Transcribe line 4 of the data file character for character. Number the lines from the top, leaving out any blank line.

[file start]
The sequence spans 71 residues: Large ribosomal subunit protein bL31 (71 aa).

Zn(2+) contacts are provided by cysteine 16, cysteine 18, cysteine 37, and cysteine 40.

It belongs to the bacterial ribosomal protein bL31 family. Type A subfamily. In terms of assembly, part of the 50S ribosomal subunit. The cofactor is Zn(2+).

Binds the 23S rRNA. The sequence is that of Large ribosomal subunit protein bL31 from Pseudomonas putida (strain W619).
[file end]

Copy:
Binds the 23S rRNA. The sequence is that of Large ribosomal subunit protein bL31 from Pseudomonas putida (strain W619).